Following a disappointing finish at London 2012, rower Julien Bahain hit the water.

He and a partner rowed across the Atlantic Oceanic in 49 days. It was a way for Bahain to shake off what he calls a “devastating” 10th place finish in London.

“I did that and found I still had the fire inside me to go on with rowing,” said Bahain. “I went out and trained with the French team and then after a few months I moved to Canada.”

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From left to right, Matthew Buie, Julien Bahain, with arms raised, Dean Will, and Rob Gibson coast in their boat after winning gold in the men's quadruple sculls at the 2015 Pan Am Games at the Royal Canadian Henley Rowing Course in St. Catharines, Ontario on Tuesday, July 14, 2015. (THE CANADIAN PRESS/Peter Power)

From left to right, Matthew Buie, Julien Bahain, with arms raised, Dean Will, and Rob Gibson coast in their boat after winning gold in the men’s quadruple sculls at the 2015 Pan Am Games at the Royal Canadian Henley Rowing Course in St. Catharines, Ontario on Tuesday, July 14, 2015. (THE CANADIAN PRESS/Peter Power)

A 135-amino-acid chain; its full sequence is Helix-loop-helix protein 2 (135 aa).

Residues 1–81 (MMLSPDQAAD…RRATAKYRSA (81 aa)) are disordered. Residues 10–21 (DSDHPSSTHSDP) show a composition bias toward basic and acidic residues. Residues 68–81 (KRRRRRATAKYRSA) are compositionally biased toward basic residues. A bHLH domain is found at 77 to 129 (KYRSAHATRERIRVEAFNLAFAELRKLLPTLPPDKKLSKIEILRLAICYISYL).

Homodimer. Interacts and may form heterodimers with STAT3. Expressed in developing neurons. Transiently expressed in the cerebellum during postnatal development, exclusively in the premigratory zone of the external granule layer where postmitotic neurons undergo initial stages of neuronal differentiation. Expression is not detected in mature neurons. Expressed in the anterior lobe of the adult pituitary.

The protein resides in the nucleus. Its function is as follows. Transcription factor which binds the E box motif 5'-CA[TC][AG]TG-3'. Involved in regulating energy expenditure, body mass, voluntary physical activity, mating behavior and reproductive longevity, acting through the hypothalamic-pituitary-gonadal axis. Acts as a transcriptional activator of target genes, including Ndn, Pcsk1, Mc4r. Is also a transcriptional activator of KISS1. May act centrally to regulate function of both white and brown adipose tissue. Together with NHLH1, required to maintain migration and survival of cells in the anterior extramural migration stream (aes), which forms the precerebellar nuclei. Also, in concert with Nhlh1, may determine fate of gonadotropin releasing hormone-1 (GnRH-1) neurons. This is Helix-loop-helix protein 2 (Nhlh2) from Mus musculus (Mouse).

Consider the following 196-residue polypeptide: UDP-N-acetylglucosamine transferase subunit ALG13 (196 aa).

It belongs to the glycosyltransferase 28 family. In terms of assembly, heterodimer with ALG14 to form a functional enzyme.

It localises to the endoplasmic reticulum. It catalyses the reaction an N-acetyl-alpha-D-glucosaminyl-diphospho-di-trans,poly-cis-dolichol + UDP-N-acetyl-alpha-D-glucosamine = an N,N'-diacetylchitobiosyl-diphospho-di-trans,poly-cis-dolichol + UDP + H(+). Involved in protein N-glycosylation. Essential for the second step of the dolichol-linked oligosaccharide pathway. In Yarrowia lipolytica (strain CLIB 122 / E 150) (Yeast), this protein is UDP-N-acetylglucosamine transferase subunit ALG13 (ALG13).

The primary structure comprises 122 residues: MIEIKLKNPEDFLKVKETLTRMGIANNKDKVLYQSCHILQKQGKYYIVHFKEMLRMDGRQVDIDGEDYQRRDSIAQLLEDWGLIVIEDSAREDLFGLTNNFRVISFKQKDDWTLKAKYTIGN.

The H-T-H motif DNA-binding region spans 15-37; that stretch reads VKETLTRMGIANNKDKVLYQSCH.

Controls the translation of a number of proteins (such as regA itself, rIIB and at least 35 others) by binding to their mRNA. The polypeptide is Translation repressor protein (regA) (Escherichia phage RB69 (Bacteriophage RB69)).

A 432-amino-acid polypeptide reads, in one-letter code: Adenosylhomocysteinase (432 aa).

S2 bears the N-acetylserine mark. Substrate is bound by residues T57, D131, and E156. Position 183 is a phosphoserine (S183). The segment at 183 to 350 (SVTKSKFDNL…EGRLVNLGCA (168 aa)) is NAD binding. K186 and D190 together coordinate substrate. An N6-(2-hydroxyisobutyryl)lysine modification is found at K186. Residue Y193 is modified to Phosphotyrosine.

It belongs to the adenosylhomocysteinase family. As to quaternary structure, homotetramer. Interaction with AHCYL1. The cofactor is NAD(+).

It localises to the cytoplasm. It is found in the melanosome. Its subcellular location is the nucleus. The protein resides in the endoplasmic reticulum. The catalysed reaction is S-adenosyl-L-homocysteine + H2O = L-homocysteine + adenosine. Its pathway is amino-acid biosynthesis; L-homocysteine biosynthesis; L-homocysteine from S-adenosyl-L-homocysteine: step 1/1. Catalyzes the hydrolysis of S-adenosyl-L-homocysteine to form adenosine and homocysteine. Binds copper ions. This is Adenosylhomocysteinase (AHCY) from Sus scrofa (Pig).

Rio 2016 will be Bahain’s third Olympics – but his first for Canada. A dual citizen, the 30-year-old won bronze with France’s quad sculls squad at Beijing 2008 before the disappointment of London.

“After I took a year off afterwards, I was eligible to change countries,” said Bahain. “In 2014, I packed my bags and ended up in Victoria. I’m proud to be a part of the Canadian Olympic team.”

26 rowers were nominated to Team Canada in June. Bahain will join Will Dean, Rob Gibson and Pascal Lussier in the men’s quadruple sculls at Rio 2016. Rodrido de Freitas Lagoon in Rio de Janeiro’s Copacabana zone will be home to the rowing events from August 6-13.

Making the switch from rowing in France to Canada has had its challenges. Along with training in English, there are differences in how the programs approach rowing.

“In France it’s more technique, how it looks and fine art,” said Bahain. “It’s a very technical focus and then you learn to put power in. In Canada it’s more of the opposite; we’ll get strong, fit athletes and we’ll teach them to row. Here it’s really how strong are you where in France it’s more about how well you row.

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“If you believe in what you do, that’s the most important thing. If you believe in your programs, coaches and teammates, that’s how you’ll succeed.”

Bahain has been able to find success with the Canadian team, winning gold in the quadruple sculls and men’s eight at the 2015 Toronto Pan Am Games. He’ll look to reach the podium again this summer – this time in Rio.